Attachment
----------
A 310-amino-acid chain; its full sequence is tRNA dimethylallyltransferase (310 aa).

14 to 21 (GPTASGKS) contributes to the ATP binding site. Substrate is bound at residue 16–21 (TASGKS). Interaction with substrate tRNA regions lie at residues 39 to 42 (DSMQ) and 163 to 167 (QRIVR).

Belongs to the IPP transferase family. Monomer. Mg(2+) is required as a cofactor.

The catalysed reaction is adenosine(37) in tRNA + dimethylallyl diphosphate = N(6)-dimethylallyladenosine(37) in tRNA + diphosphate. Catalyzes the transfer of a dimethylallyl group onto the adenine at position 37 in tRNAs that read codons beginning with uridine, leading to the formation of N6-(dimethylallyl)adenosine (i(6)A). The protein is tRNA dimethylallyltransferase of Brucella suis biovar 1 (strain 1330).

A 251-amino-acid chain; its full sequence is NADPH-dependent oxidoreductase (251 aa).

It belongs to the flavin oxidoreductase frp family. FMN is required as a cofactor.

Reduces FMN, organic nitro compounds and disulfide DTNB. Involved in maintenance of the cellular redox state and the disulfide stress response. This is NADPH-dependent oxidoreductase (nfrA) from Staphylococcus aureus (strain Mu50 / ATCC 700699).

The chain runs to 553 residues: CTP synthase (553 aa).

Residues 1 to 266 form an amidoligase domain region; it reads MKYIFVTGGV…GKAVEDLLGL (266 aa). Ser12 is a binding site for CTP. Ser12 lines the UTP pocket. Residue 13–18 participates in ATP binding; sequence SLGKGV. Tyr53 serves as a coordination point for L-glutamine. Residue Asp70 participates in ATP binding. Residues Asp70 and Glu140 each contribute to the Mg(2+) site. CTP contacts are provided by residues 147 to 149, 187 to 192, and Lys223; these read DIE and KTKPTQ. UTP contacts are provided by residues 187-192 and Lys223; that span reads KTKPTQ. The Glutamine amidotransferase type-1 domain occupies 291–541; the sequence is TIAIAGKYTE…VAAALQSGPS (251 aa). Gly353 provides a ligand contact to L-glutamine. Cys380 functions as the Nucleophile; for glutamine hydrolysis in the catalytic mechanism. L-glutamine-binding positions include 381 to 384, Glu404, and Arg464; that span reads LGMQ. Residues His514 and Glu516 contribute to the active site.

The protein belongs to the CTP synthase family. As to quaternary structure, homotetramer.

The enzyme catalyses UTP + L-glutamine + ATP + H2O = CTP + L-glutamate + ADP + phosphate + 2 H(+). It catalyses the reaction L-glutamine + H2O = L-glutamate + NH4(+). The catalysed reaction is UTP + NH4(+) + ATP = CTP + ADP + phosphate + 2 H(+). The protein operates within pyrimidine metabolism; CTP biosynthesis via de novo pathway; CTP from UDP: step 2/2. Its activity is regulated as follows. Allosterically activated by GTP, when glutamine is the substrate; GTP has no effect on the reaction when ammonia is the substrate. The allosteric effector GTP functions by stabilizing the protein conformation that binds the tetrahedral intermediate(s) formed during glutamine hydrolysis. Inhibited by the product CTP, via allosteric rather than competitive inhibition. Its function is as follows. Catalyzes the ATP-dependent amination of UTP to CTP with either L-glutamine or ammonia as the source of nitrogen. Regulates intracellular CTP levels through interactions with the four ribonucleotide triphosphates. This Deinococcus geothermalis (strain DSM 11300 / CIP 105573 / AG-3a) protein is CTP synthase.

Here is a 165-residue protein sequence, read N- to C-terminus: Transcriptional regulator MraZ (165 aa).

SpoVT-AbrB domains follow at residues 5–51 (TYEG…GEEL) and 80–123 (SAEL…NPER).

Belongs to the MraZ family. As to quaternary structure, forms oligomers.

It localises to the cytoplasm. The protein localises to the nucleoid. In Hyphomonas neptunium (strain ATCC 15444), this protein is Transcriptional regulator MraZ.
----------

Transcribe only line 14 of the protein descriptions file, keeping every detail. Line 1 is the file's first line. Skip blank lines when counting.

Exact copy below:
Belongs to the MraZ family. As to quaternary structure, forms oligomers.